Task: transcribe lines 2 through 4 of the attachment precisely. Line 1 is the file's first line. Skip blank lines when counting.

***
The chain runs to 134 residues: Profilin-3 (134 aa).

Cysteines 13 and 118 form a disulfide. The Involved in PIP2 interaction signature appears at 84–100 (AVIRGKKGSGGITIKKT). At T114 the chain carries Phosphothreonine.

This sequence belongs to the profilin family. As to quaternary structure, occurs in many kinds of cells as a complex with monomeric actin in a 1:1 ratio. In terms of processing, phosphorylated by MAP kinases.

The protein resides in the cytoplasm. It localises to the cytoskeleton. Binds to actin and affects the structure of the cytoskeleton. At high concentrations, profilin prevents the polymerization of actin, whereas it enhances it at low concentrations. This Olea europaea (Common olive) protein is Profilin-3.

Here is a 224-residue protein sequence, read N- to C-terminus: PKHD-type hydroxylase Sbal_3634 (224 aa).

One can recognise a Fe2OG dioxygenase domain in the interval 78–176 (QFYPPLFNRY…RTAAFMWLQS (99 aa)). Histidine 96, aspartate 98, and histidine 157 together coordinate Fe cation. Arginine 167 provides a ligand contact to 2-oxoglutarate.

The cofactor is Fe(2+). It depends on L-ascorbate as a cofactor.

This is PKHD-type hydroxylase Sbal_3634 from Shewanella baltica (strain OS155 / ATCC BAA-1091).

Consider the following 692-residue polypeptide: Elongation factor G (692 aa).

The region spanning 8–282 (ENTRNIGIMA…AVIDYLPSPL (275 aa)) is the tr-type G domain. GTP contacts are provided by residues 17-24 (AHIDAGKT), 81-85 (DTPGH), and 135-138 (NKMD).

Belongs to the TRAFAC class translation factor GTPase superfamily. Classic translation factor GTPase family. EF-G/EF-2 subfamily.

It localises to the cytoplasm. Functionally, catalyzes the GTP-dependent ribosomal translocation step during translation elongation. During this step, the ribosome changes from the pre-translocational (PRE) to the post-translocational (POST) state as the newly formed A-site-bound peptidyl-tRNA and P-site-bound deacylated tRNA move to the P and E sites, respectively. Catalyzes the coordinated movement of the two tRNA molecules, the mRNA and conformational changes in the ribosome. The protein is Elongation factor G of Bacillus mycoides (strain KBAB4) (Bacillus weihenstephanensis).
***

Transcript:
Cysteines 13 and 118 form a disulfide. The Involved in PIP2 interaction signature appears at 84–100 (AVIRGKKGSGGITIKKT). At T114 the chain carries Phosphothreonine.

This sequence belongs to the profilin family. As to quaternary structure, occurs in many kinds of cells as a complex with monomeric actin in a 1:1 ratio. In terms of processing, phosphorylated by MAP kinases.

The protein resides in the cytoplasm. It localises to the cytoskeleton. Binds to actin and affects the structure of the cytoskeleton. At high concentrations, profilin prevents the polymerization of actin, whereas it enhances it at low concentrations. This Olea europaea (Common olive) protein is Profilin-3.